2018 Working programme:
During the Parliament’s plenary session, President Jean-Claude JUNCKER announced the Commission’s work programme for 2018, the last year it will propose new legislation before the European elections in 2019. It includes 26 new initiatives, as well as 66 pending proposals and ongoing legislative negotiations which it would like agreement on by December 2018.
The programme’s financial and economic targets include completion of a Monetary, Capital Markets and Banking Union, the separation of the EU budget for the single currency area and the appointment of a new Eurozone Finance Minister who will be democratically accountable. The Commission aims to deliver on the Circular Economy Action Plan imminently and implement the Multi-annual financial framework (MFF) and a sustainable European future initiative with a view to 2025. To improve the fairness of the internal market, the Commission will make recommendations to find new ways to tax tech giants, tackle differences in food quality across the supply chain and introduce a social fairness package. The Commission intends to make progress in Single Market law-making more efficient by 2025.
The work programme will make proposals to complete the Energy and Security Union, setting new climate targets for 2030 and introducing a new EU Civil Protection Mechanism. By 2025, the Commission wants the extension of the tasks on the new Public Prosecutor’s Office and the rule of law to be underway.
The Commission aims to continue delivering its Global Strategy, its Trade for All Strategy and EU Agenda on Migration. The extension of credible EU enlargement will advance as will the goal to increase efficiency in implementing the Common Foreign Policy both with a view to 2025. The planned expansion of the EU will be concurrent with increased communication on how to make the Union more united, democratic and efficient.
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European Anti-Fraud Office (OLAF):
Director-General: Giovanni KESSLER has left to take up his new position as Head of the Italian Customs and Monopoly Agency, leaving OLAF's Principal Adviser, Nicholas ILETT, as acting Director-General.
Unit 0.2 - Budget and HR Business Correspondent: Jacky MARTEAU becomes Head of Unit 0.2, taking over from her Deputy Ludo BEDEER who held the role on an acting basis. Ms BEDEER was previously Head of Unit in the Management of Real Estate Office.
Directorate C – Investigation Support: Konstantinos BOVALIS replaces his deputy Vasile DUMITRESCU as Head of Unit C5, who held the role on an acting basis. BOVALIS joins from the Directorate-General for Informatics (DIGIT) where he was a Deputy Head of Unit.
Directorate D – Policy: Maria NTZIOUNI-DOUMAS joins as Adviser, a position that was previously vacant. Ms. NTZIOUNI-DOUMAS was previously Deputy Head of Unit in Unit D2.
Interview with Commissioner BIEŃKOWSKA:
European internal market, industry, entrepreneurship and SMEs Commissioner Elżbieta BIEŃKOWSKA shares her plans in an interview with the Parliament Magazine, for boosting the EU’s industrial competitiveness, avoiding another dieselgate scandal and keeping up with disruptive technology. Read the interview
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European Telecommunications Network Operators' Association (ETNO): Vice President and head of group public affairs of Telia Company, Philip MALLOCH was elected as new chairman of the executive board, as of January 2018 for one year-term, replacing Steven TAS.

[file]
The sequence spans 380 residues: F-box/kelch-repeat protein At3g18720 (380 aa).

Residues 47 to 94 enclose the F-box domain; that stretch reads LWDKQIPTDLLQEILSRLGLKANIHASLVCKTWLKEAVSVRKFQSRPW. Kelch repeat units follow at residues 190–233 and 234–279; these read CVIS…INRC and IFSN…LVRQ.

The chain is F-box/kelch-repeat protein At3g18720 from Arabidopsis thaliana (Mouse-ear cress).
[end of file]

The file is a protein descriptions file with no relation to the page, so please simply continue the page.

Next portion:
Federation of European Social Employers (FESE): was launched on 20 October. Gregor TOMSCHIZEK was elected as president.
SESAR Deployment Alliance (SDA): Nicolas WARINSKO was appointed as General Manager. In his new duties, Mr WARISKO will be focusing on the transition of SDA to become a legal entity (non-for-profit international organisation) in January 2018. Prior to his appointment, he was deputy managing director and director of technical operations at SDA.
Spinelli Group: Former MEP Andrew DUFF was elected as president.
News in a nutshell:
Brexit: According to an article, published in the German newspaper Frankfurter Allgemeine Zeitung, UK prime minister Theresa MAY "was begging for help" during a dinner with European Commission president Jean-Claude JUNCKER last week. The article also claimed that JUNCKER described Mrs May to his fellow colleagues as "anxious, despondent and sleep-deprived". JUNCKER dismissed the claims and said he was "shocked" by them. Read more.
Brexit secretary of state David DAVIS stated that MPs might not vote on the final deal until after Brexit. Mr DAVIS said EU leaders would have to decide how quickly they wanted to processed, but that a deal could be done at the “59th minute of the 11th hour”. Theresa MAY though slapped down DAVIS for his statements and insisted the vote would come before the withdrawal date.
A senior HRMC civil servant warned MPs during a debate at the public accounts committee that a no deal outcome would cost "£450m and 5000 extra staff." Read more.
Former UK envoy to the EU, Sir Ivan ROGERS, who resigned at the start of the year, said that the EU will not offer the UK a bespoke trade deal and claimed that the Government had been "screwed" over the sequencing of negotiations by rushing to trigger Article 50. Read more.
Addressing the MEPs during the plenary session in Strasbourg, the European Council President Donald TUSK highlighted the importance of the EU27 unity, while he said that “it’s up to London to decide how the negotiations will end”, giving three options: deal, no deal, no Brexit.
The EU withdrawal bill will be debated at committee stage on 14 November, it was announced. The bill has a guaranteed eight days of scrutiny at the third stage, with the 15 November also earmarked for debate. Read more.
Austria: Likely next Chancellor Sebastian KURZ was given order from the Austrian President to form a government, following the elections held on 15 October. KURZ has already held coalition talks with the far-right Freedom Party and would meet with the leader of Social Democrats, Christian KERN and hopes to form a new government by Christmas.
Catalonia: Following the declaration of independence of Catalonia, the Spanish government took control of the region. The Catalan parliament was dissolved, while elections were called on 21 December. Deputy prime minister Soraya SAENZ DE SANTAMARIA was appointed in charge of the region, replacing president of the Catalan government, Carles PUIGDEMONT.
Netherlands: The new Dutch government was sworn in on Thursday 26 October after a seven-month political deadlock. The new cabinet is composed of 16 ministers and 8 state secretaries, while four ministries have two ministers. Halbe ZIJLSTRA replaced Bert KOENDERS as foreign minister. Wopke HOEKSTRA took over Jeroen DIJSSELBLOEM in the ministry of finance.
Poland: Prime minister Beata SZYDŁO announced that she will reshuffle her cabinet in due time.